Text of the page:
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A Race to Identify Twitter Bots
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Tweets aren’t always what they seem.

The growing popularity of social media raises all sorts of questions about online security. According to a recent Twitter SEC filing, approximately 8.5 percent of all users on Twitter are bots, or fake accounts used to produce automated posts. While some of these accounts have commercial purposes, others are “influence bots used to generate opinions about a certain topic.

Concerned by the future potential of fake social media accounts, DARPA’s Social Media in Strategic Communication (SMISC) program held a four-week challenge this February, where several teams competed to identify a set of influence bots on Twitter. A USC team led by Aram Galstyan, an associate professor at the USC Viterbi Department of Computer Science, won first place for accuracy and second place for timing.

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Twitter03Twitter04For the DARPA competition, Galstyan’s team created a bot detection method that he said has proven 100 percent accurate. The overall process can be divided into three steps: initial bot detection, clustering and classification.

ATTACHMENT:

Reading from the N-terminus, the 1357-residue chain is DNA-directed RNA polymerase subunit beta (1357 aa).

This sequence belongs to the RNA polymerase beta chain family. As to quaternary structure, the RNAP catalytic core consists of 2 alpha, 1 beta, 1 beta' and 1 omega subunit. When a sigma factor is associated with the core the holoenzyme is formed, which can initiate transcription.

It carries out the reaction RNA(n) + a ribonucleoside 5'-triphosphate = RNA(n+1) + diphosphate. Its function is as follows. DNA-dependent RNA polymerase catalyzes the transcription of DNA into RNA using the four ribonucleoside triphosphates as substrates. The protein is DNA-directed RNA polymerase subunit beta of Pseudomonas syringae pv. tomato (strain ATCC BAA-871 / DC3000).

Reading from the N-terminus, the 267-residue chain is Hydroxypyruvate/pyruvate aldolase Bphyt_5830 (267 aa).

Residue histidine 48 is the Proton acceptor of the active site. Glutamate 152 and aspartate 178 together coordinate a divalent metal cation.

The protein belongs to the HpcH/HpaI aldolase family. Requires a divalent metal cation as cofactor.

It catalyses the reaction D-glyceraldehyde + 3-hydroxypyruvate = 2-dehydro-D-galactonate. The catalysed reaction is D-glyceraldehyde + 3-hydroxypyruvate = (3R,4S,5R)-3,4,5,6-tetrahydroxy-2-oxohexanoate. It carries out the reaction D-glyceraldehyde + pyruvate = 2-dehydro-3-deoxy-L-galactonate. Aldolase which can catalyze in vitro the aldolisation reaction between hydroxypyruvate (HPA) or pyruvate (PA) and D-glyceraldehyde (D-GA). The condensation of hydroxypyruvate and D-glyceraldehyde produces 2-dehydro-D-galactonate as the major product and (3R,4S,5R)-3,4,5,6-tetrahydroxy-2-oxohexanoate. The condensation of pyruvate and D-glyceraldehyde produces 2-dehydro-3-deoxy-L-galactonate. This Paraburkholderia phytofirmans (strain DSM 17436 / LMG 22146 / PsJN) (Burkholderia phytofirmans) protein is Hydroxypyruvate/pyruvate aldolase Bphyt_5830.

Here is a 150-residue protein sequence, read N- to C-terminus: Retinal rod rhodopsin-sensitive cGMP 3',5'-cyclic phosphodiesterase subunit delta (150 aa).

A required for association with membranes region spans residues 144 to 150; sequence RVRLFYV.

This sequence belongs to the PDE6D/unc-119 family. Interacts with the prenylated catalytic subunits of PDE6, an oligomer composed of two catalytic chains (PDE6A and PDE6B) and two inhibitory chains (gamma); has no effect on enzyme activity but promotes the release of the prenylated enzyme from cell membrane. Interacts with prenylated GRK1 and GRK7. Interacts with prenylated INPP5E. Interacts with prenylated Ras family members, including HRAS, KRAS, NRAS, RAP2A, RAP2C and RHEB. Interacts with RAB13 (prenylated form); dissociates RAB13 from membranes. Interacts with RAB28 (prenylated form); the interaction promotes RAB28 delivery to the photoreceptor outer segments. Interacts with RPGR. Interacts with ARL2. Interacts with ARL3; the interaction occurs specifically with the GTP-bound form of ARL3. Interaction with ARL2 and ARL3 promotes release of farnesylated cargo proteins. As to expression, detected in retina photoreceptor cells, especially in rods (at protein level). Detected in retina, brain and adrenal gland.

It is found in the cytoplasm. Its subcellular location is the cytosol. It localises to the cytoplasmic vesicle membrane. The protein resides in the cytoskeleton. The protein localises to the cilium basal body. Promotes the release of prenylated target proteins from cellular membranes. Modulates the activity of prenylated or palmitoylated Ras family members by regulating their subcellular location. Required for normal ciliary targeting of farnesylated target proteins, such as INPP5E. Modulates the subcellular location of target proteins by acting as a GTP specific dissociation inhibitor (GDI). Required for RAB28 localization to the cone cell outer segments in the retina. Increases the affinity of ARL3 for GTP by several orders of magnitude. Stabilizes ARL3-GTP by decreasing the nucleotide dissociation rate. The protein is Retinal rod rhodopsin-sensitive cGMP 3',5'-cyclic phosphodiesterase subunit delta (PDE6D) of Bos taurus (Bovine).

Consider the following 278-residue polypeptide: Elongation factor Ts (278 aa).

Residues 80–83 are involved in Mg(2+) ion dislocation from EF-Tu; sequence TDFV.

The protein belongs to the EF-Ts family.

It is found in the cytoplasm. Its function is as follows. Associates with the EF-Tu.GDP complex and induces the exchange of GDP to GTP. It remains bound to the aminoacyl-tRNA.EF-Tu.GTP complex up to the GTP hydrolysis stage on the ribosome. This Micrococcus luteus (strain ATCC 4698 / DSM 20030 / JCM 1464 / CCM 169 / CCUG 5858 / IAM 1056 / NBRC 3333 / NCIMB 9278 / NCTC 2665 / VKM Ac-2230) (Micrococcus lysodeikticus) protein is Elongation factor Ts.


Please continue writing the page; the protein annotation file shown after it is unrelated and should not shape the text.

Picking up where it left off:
During initial bot detection, the team uses linguistics, behavior and inconsistencies as parameters to uncover a first set of bots. These cues include unusual grammar, number of tweets posted and stock pictures used as profile photos.

The second step focuses on identifying the accounts to which the first set of bots is linked. Studies suggest that most bot developers create clusters in which bots are connected to each other to increase retweets.

Finally, once a certain number of bots has been found, algorithms can be used to classify them.

While bot detection methods have become more accurate, bot creators are also enhancing their programming skills. The number of influence bots, as well as their degree of sophistication, will likely increase in the future, Galstyan said. We can expect new sets of more complex bots to engage in advertising activities and political influencing.